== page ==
Embracing Colemak’s caps lock as backspace

Embracing Colemak’s caps lock as backspace

I used to joke that I was really fast at typing because I could hit the backspace and fix my mistakes really quickly. Backspace is an inefficient key, if you’re looking at distance travelled when typing. Part of the Colemak layout involves mapping the caps lock key to be backspace: it’s much more efficient and how often do you really use backspace?

Changing the key mapping

When you first install Colemak, the caps lock key is not automatically remapped to backspace. This is true no matter which operating system you’re on. At first, I didn’t even bother making the change. After all, the normal backspace button works just fine and the configuration looked too complicated. I wanted to just get typing!

After a while, I wanted to add even more efficiency, so dug into how to make the change.

You can change the configuration on a Mac like this.

On Windows, you need to make the change at registry level:

I personally use SharpKeys to update the registry for me because I didn’t feel like playing with the different scan codes.

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Learning the new key binding

At this point, after having learned Colemak and taken a crack at Dvorak, you would think it wouldn’t be very hard for me to learn a new key binding. The thing was, I almost never actually remembered to hit the caps lock key. My hands just automatically went to the backspace any time I needed it.

After adding dampeners to the keys, I learned how easy it was to pull off the keys on a mechanical keyboard. On the DAS keyboard, the backspace key has a stability wire. After I added the o-ring, I just never pushed the key back onto the switch.

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It turns out that I could and did still hit the key and I even managed to get it back onto the switch … without even noticing. I had no idea that the backspace habit was that ingrained!

I finally just updated the key binding for the original backspace key to be empty.

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Results

I can report that I’m using the new backspace key far more often now and that my right hand appreciates not stretching as far.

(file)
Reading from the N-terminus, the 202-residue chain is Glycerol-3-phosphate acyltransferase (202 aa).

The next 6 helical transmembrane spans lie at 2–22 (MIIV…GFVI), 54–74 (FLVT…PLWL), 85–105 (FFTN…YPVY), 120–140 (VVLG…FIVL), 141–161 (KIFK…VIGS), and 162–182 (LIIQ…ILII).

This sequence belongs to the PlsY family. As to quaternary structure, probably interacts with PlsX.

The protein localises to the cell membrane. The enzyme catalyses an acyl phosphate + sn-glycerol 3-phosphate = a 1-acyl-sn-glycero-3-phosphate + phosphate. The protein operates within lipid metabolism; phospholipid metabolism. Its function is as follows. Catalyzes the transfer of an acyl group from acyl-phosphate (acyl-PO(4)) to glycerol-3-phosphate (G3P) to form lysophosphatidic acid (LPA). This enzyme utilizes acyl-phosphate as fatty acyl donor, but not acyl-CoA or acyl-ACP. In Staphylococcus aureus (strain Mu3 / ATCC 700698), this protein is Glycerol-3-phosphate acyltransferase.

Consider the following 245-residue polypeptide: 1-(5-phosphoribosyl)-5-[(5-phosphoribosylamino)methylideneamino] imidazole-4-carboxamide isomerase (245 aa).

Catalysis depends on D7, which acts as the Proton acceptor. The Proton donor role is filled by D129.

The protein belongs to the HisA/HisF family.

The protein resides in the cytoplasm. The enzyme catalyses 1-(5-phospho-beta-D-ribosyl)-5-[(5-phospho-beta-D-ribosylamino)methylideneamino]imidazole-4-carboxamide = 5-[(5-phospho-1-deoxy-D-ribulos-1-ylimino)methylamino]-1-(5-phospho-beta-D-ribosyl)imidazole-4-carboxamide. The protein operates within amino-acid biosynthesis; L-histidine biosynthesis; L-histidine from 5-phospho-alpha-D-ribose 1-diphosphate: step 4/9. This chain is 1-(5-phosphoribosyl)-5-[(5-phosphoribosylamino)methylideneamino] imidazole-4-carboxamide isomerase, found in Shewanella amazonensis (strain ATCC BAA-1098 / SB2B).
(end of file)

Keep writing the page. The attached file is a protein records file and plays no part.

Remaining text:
This change has had a few unexpected results:

  • I’m using the delete key a lot more often. As I use the mouse with my left hand, it’s just easier to reach over to delete rather than letting go of the mouse. I’m not sure how this going to change over time. I believe I used to use arrow keys and backspace instead of delete.
  • It turns out that I used backspace as a back button on websites a lot of the time. Hitting the old backspace button and having nothing happen is strange.
  • I use Colemak as my keyboard layout on my Android phone, via Swift Key.  My fingers are looking for backspace on the left side of the screen there, too.

Who knew that changing one key would turn into such a big deal? 🙂

Notes

  1. Why yes, that is a yarn needle on my keyboard. When I need to weave in ends, like after finishing a sock, it’s really useful to have the needle at hand.
  2. The symbol keys are currently marked as I have been switching between QWERTY US-International and Swedish for too long. I needed help to learn the location of the symbols. The alternative was to  press each key to see what happened every time I needed a symbol.

2 thoughts on “Embracing Colemak’s caps lock as backspace

  1. Congratulations on the switch to Colemak.

    Instead of using the CapsLock key for Backspace, have you considered the even more powerful alternatives – such as the Extend Layer?

    http://colemakmods.github.io/ergonomic-mods/extend.html

    You can put backspace in this layer – it’s surprisingly effective if you put it on a good key – plus you get the bonus of easy navigation functions.

    Like

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